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Abstract: Poster Presentations |

SHORT-TERM OUTCOMES AFTER VATS LOBECTOMY IN THE ELDERLY COMPARED TO YOUNGER PATIENTS FREE TO VIEW

Shari L. Meyerson, MD*; Alex Vlahopoulos, BS
Author and Funding Information

University of Arizona, Tucson, AZ


Chest


Chest. 2009;136(4_MeetingAbstracts):137S. doi:10.1378/chest.136.4_MeetingAbstracts.137S
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Abstract

PURPOSE:  As the population continues to age, more and more lung cancers are being identified in elderly patients. Age is a known risk factor for postoperative complications after thoracic surgery and has been used to justify performing a non-anatomic wedge resection rather than a lobectomy in elderly patients. The advent of video-assisted thoracic surgery (VATS) has resulted in shorter length of stay and lower complication rates compared to thoracotomy. This study compares short-term outcomes in patients 70 years or older to younger patients.

METHODS:  A retrospective review was performed of all patients undergoing either thoracotomy or VATS for anatomic lobectomy without previous chemotherapy or radiation between April 2006 and April 2009. Patient charts were reviewed to determine risk factors, perioperative complications and length of stay. Student's t-test was used for comparison between groups.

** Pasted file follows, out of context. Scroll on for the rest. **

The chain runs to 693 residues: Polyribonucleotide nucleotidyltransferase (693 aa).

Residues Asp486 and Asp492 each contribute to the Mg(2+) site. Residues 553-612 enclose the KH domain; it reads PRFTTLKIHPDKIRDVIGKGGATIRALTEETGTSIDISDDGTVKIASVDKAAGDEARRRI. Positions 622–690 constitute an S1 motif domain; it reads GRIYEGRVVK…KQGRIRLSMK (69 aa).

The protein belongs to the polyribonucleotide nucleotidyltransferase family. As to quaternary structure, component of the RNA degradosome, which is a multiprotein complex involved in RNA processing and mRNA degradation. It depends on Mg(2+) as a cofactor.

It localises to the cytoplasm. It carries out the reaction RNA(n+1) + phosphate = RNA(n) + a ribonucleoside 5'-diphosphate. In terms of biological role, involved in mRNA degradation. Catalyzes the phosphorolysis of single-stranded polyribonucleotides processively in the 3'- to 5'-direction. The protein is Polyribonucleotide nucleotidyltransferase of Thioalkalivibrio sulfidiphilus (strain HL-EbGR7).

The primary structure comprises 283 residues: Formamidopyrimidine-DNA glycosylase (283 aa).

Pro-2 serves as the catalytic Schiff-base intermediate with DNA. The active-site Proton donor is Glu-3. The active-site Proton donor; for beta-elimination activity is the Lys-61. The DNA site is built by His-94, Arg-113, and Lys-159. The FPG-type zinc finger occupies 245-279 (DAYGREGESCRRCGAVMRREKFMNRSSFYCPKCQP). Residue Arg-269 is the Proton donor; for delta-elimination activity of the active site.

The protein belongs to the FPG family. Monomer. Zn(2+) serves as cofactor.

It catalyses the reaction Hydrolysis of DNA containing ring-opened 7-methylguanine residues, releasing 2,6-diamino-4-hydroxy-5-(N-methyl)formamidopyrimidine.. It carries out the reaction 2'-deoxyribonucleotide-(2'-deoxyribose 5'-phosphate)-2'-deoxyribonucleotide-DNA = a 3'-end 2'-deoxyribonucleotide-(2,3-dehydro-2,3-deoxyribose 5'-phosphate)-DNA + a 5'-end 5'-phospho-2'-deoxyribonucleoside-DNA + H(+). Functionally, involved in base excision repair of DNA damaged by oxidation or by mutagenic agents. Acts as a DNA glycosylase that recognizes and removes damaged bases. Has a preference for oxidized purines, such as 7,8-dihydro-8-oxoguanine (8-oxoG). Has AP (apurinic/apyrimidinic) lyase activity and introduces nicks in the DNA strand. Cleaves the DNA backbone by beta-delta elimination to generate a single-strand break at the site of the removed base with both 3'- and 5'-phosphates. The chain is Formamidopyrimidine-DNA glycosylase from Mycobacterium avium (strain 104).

RESULTS:  Over the period studied, 86 patients underwent VATS lobectomy. 40 of these were 70 years or older. Baseline pulmonary function testing showed an average FEV1 of 85% predicted (81% younger vs. 90% older, p = NS). Median chest tube duration was 3 days and median length of stay was 4 days in both groups. During the same time period 25 patients underwent thoracotomy for lobectomy with median chest tube duration of 4 days and median length of stay of 6 days. The overall incidence of complications in the VATS patients was 33% and was not different in the two groups (36% younger vs. 30% older, p = NS). The rates of new oxygen requirement, persistent air leak and atrial fibrillation were not different between the groups. There was only one 30-day mortality in the entire cohort (age 66).

CONCLUSION:  In well selected elderly patients VATS lobectomy provides the same benefits over thoracotomy seen in younger patients including decreased length of stay and complication rate.

CLINICAL IMPLICATIONS:  Advanced age alone should not be considered a contraindication to VATS lobectomy. Elderly patients should be offered lobectomy rather than wedge resection based on the same criteria used in younger patients.

DISCLOSURE:  Shari Meyerson, No Financial Disclosure Information; No Product/Research Disclosure Information

Wednesday, November 4, 2009

12:45 PM - 2:00 PM


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